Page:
Background: It is discussed whether depressed newborn infants should be resuscitated with room air or 100% O2.
Objective: To perform a systematic review and meta-analysis including studies that report resuscitation of depressed newly born infants with 21 or 100% O2.
Methods: Inclusion criterion was randomized or pseudo-randomized, blinded or not, studies of depressed newborn infants resuscitated with either 21 or 100% O2. The literature was searched in Medline/Pubmed/EMBASE and The Cochrane library databases. All identified studies were included.
Results: Five studies fulfilled the inclusion criterion in which 881 infants were resuscitated with 21% O2 and 856 with 100% O2. Neonatal mortality was 8.0 vs. 13.0% in the 21 and 100% O2 groups respectively, OR 0.57, 95% CI 0.42-0.78. In term infants neonatal mortality was 5.9% in the 21% O2 group and 9.8% in the 100% O2 group, OR 0.59, 95% CI 0.40-0.87. The figures for the premature infants were very similar. In infants with 1-min Apgar score <4, OR for neonatal mortality was 0.81 (95% CI 0.54-1.21). Apgar score at 5 min and heart rate at 90 s were significantly higher, and time to first breath significantly earlier in infants given 21% O2 compared with 100% O2.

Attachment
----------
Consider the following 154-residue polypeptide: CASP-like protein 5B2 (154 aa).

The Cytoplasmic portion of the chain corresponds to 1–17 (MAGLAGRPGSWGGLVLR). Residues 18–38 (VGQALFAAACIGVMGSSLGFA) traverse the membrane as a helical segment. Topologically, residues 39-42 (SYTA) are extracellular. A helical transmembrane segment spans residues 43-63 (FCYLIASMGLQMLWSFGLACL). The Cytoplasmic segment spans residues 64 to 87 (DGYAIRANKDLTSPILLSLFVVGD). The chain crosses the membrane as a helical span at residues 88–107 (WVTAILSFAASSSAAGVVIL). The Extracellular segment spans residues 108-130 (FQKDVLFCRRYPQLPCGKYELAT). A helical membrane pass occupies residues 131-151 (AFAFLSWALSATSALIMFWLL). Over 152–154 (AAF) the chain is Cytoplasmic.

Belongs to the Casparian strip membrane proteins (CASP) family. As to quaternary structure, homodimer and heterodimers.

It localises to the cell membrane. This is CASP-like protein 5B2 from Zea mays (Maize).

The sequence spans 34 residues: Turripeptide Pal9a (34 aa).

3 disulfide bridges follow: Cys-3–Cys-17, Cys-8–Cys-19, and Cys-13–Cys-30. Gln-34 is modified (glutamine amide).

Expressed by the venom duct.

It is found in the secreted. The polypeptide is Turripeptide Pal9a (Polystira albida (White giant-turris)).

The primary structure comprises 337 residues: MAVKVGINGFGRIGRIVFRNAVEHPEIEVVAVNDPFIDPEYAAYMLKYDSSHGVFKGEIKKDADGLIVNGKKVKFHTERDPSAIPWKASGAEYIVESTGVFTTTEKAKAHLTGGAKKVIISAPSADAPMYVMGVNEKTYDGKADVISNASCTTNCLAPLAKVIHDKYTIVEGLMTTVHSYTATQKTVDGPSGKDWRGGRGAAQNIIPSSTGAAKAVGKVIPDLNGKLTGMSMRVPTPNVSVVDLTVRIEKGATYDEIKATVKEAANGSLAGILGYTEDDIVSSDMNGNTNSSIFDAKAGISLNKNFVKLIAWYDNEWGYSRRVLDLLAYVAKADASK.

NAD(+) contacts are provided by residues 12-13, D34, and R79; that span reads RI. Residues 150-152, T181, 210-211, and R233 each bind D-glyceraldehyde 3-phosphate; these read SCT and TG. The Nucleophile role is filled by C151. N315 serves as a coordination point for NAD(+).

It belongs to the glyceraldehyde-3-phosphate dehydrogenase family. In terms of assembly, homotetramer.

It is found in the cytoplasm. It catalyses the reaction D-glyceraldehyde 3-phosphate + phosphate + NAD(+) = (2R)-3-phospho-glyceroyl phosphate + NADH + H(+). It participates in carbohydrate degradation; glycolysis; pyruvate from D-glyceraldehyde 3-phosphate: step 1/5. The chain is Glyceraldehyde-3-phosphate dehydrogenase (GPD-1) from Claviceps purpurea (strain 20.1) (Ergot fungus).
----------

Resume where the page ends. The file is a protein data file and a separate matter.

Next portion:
Conclusions: A systematic review and meta-analysis demonstrated that neonatal mortality is significantly reduced when depressed newly born infants are resuscitated with ambient air instead of pure oxygen. For infants with low 1-min Apgar score (<4), no significant difference in neonatal mortality was found. Recovery was faster in infants resuscitated with 21% O2 than 100% O2.